It’s still summer, which means camping and outdoor enthusiasts (myself included) are still enjoying the few long and sunny days we have left of the season.
While the heat can make for ideal camping conditions, it can also make spending any amount of time in a tent miserable. A hot tent isn’t only unbearable by day, but it can make sleeping at night nearly impossible. You need to know how to cool a tent without electricity for the best camping experience.
Unfortunately, cooling down the interior of your tent is difficult without electricity. But, it doesn’t need to be! Don’t let the heat ruin your next camping trip, use these expert tips to cool down your tent without electricity:
Why Does my Tent’s Interior Get so Hot?
A tent can get hot for a variety of reasons. Oftentimes, though, it boils down to the person who set up the tent to begin with. Either they put the tent in a spot that lacks the proper amount of shade, or they set it up too early in the day. Mistakes like these can cause the temperature to rise quickly inside the tent, causing an uncomfortable camping experience.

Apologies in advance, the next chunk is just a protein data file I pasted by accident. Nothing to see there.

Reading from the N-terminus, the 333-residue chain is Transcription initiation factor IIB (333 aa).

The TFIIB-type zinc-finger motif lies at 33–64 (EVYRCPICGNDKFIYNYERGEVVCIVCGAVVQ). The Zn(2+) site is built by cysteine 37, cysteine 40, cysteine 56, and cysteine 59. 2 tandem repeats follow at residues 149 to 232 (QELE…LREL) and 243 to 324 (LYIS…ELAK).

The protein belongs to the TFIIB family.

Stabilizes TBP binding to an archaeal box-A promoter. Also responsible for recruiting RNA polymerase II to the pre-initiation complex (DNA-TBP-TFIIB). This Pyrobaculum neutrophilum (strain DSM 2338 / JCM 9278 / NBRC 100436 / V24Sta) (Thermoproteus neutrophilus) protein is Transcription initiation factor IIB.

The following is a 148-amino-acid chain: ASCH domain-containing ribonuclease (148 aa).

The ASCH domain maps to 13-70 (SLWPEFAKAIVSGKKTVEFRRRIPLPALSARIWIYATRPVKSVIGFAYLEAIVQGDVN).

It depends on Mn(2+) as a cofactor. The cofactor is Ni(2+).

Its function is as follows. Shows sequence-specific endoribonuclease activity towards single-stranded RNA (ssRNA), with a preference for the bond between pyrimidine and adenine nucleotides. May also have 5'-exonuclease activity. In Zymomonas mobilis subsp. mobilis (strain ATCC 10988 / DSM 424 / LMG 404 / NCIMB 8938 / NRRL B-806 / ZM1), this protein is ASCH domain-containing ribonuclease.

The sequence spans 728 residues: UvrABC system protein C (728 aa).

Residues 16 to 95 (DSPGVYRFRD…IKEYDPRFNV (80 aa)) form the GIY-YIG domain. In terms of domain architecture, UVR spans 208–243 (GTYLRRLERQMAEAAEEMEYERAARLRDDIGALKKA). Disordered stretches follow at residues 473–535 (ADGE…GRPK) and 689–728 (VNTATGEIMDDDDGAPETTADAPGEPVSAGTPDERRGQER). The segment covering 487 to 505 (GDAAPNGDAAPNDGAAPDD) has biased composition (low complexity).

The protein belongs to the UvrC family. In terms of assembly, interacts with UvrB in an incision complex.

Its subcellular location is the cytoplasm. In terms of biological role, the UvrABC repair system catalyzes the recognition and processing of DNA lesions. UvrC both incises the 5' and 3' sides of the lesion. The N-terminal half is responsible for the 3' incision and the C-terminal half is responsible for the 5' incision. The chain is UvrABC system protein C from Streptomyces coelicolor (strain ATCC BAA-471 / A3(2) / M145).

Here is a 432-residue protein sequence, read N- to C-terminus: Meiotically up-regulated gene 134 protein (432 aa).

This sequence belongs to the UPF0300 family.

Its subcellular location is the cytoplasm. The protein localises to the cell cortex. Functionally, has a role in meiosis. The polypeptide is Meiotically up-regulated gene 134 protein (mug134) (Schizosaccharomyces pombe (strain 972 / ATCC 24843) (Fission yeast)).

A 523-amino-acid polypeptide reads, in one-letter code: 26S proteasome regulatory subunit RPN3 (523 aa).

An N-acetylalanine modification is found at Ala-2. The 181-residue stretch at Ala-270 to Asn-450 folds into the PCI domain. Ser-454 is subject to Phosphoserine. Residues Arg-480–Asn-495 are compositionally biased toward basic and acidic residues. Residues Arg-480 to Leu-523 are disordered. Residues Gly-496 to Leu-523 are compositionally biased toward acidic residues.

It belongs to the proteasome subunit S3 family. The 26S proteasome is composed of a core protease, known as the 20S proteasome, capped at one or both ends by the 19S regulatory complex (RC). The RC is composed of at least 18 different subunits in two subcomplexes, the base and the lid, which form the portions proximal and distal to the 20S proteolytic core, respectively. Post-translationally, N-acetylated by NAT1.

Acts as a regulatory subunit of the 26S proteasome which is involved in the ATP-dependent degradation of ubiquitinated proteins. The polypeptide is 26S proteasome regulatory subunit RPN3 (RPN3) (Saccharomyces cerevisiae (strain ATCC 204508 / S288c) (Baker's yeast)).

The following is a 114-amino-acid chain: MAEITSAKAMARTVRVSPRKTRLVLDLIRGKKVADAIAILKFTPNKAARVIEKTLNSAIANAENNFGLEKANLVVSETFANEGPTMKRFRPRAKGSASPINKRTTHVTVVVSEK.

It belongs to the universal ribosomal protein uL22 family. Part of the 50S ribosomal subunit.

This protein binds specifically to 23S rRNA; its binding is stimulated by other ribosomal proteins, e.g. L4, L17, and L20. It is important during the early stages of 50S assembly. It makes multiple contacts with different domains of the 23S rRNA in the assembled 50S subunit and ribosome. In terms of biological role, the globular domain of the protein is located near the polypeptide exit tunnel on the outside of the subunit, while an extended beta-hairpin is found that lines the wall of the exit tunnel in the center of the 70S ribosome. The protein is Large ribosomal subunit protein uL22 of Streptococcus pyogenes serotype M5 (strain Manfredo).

Additionally, the lack of ventilation inside the tent itself is a big contributing factor to the high temperatures we’ve become accustomed to when spending time in a tent. All tents have the tendency to trap the heat produced by the sun inside – similar to a greenhouse — and without any ventilation, heat won’t be able to escape.
Gases like carbon dioxide (produced primarily when we breathe) and water vapor are the two biggest culprits for trapping heat inside a tent. The worst part is, these two gases thrive in tiny enclosed spaces.
In fact, humans can produce up to 1.25 liters of water vapors on a daily basis just with breathing and sweating alone. Now you’re starting to notice the problem. Here’s some tips to keep your tent cool naturally:
Choose a Shaded Area For Your Tent
A lot of people love the sun, especially those who like to use it as a natural tanning source. While you may want to spend all hours of the day in the sun, your tent is a different story. Given the fact that tents trap heat produced by sunlight, you should look for the most shaded spot available to pitch your tent.